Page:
Manuela Cirino

Ciocca Arte Contemporanea

This exhibition of a set of thirty-five drawings along with a video and two sculptures had a subdued title—“Secondo tentativo” (Second attempt)—but great narrative richness. At a time when visual thinking seems to have become predominant in every form of expression, it is interesting that Manuela Cirino’s art couples figuration with a narrative format. Perhaps this is in response to modem systems of communication (photography, video, Internet), since visual synthesis is now seen not only in terms of artistic expression (painting, sculpture, etc.) but also in terms of everyday behavior. To use the terminology of fashion, art is a niche, a very privileged one perhaps, but without the universally representative function to which it was once consecrated, from Paleolithic graffiti to frescoes in churches, royal palaces, and mansions.

In Cirino’s drawings Nero su bianco (Black on white), 2000, the emergence of a narrative syntax behind the construction of the image implies a desire to take stories, thoughts, and lives into account rather than any particular reference to writing as such. (Narration is born on the tongue, though it finds its visibility in writing.) In fact, the drawings consist of transcriptions of phrases, read or heard, to which Cirino has added a “drawn caption.” In a brief note the artist cautions that the words and thoughts she has transcribed are by no means intended to evoke a literary or philosophical panorama, but refer instead to the moment of assimilation when an experience allows one to intuit the means to resolve one’s own expressive desires. In Italian, “mettere nero su bianco,” literally “to put black on white” in the sense of putting something down in writing, implies clarifying a concept. Here, the images and phrases are often tied together by a great ironic sweetness and by a consolatory immediacy.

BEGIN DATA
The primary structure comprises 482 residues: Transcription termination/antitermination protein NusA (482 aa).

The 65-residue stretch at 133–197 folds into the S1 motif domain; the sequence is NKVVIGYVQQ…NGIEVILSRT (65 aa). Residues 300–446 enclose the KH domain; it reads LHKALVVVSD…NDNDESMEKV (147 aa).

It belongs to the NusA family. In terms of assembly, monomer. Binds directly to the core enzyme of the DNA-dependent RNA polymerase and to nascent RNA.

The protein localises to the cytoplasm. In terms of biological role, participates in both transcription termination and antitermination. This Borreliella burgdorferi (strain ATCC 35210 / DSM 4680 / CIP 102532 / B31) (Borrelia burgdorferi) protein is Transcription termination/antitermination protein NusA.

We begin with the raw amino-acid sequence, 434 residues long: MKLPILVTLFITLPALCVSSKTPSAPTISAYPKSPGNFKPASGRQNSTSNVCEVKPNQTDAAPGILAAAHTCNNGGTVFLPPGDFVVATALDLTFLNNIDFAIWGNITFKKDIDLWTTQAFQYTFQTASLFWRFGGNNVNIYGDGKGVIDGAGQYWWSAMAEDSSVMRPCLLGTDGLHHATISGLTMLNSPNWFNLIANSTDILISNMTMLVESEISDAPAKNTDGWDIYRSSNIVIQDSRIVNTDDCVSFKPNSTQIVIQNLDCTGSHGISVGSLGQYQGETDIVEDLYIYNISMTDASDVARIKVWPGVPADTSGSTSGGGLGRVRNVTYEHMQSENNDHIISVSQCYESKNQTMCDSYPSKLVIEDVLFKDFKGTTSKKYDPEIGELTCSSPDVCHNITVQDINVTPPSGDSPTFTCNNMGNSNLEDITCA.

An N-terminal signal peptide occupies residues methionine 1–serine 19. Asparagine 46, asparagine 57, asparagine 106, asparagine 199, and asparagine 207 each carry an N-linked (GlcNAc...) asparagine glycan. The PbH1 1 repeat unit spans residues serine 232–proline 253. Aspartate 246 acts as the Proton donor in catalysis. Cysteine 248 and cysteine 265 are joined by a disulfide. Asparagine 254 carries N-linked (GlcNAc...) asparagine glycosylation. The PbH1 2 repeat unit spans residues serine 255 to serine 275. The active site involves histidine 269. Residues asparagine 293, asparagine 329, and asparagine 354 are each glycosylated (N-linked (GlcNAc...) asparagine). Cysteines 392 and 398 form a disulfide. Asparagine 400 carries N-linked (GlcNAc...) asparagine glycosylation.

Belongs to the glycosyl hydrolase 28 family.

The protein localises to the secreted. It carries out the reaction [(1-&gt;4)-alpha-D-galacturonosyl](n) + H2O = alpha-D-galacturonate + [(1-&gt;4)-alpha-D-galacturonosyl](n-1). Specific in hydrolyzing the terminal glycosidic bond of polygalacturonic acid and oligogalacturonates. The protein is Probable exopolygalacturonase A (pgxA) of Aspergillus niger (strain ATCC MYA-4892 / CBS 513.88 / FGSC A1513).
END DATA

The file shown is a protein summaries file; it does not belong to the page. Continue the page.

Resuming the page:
The video Il toro innamorato (The bull in love), 2000, is a comic book-style story of hand-to-hand combat between an animal and an androgynous bullfighter who, with great skill, transmutes the aggressive suspense of the struggle into the more melancholy suspense of an ordinary clash of feelings. In Cirino’s animation the white and black marks are very similar to those of her drawings, although they maintain a pictorial velocity that in Nero su bianco is replaced by a subtler, more cutting line. One immediately thinks of other depictions of bullfights in the history of art, particularly Picasso’s, whose spontaneity resembles that with which Cirino has appropriated the words of famous writers or people heard on the radio. The story closes with Secondo tentativo (Second attempt), 2000, a small terra-cotta sculpture placed on the floor at the center of the gallery: a group of people supporting each other in turn, forming a circle that might signify mutual assistance or simply the inability of each individual to move forward in linear fashion—one doesn’t know which. This is the sort of dilemma that current events are posing to everyone throughout the world, and the fact that here it is expressed quietly is a novelty that should not be underestimated.

Francesca Pasini

Translated from Italian by Marguerite Shore.